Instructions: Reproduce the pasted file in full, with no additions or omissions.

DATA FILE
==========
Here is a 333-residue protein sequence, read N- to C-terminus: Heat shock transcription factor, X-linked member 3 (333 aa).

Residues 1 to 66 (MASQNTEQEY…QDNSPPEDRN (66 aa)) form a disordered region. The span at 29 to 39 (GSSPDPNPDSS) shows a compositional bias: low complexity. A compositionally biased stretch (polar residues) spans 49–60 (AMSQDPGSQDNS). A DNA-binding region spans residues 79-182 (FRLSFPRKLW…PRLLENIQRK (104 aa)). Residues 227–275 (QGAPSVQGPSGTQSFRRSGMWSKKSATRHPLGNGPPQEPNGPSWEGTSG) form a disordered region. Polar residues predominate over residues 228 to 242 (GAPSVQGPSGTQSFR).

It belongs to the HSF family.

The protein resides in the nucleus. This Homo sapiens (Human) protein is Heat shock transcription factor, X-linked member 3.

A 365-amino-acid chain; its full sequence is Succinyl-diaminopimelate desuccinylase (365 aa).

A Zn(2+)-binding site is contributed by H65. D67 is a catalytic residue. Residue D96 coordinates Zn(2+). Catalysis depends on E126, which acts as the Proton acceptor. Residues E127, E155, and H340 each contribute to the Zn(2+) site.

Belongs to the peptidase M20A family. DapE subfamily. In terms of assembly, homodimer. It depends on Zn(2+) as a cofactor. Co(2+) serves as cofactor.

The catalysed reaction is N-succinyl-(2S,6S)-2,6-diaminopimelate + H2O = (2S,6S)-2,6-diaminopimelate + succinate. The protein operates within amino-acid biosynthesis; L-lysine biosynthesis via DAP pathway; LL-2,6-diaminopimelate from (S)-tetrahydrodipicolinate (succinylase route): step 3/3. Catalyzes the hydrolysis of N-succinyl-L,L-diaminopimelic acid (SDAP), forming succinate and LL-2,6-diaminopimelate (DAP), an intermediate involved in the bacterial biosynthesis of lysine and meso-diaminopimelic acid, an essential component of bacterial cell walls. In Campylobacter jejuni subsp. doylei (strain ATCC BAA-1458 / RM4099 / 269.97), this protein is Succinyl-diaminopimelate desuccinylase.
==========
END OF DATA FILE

Here is a 333-residue protein sequence, read N- to C-terminus: Heat shock transcription factor, X-linked member 3 (333 aa).

Residues 1 to 66 (MASQNTEQEY…QDNSPPEDRN (66 aa)) form a disordered region. The span at 29 to 39 (GSSPDPNPDSS) shows a compositional bias: low complexity. A compositionally biased stretch (polar residues) spans 49–60 (AMSQDPGSQDNS). A DNA-binding region spans residues 79-182 (FRLSFPRKLW…PRLLENIQRK (104 aa)). Residues 227–275 (QGAPSVQGPSGTQSFRRSGMWSKKSATRHPLGNGPPQEPNGPSWEGTSG) form a disordered region. Polar residues predominate over residues 228 to 242 (GAPSVQGPSGTQSFR).

It belongs to the HSF family.

The protein resides in the nucleus. This Homo sapiens (Human) protein is Heat shock transcription factor, X-linked member 3.

A 365-amino-acid chain; its full sequence is Succinyl-diaminopimelate desuccinylase (365 aa).

A Zn(2+)-binding site is contributed by H65. D67 is a catalytic residue. Residue D96 coordinates Zn(2+). Catalysis depends on E126, which acts as the Proton acceptor. Residues E127, E155, and H340 each contribute to the Zn(2+) site.

Belongs to the peptidase M20A family. DapE subfamily. In terms of assembly, homodimer. It depends on Zn(2+) as a cofactor. Co(2+) serves as cofactor.

The catalysed reaction is N-succinyl-(2S,6S)-2,6-diaminopimelate + H2O = (2S,6S)-2,6-diaminopimelate + succinate. The protein operates within amino-acid biosynthesis; L-lysine biosynthesis via DAP pathway; LL-2,6-diaminopimelate from (S)-tetrahydrodipicolinate (succinylase route): step 3/3. Catalyzes the hydrolysis of N-succinyl-L,L-diaminopimelic acid (SDAP), forming succinate and LL-2,6-diaminopimelate (DAP), an intermediate involved in the bacterial biosynthesis of lysine and meso-diaminopimelic acid, an essential component of bacterial cell walls. In Campylobacter jejuni subsp. doylei (strain ATCC BAA-1458 / RM4099 / 269.97), this protein is Succinyl-diaminopimelate desuccinylase.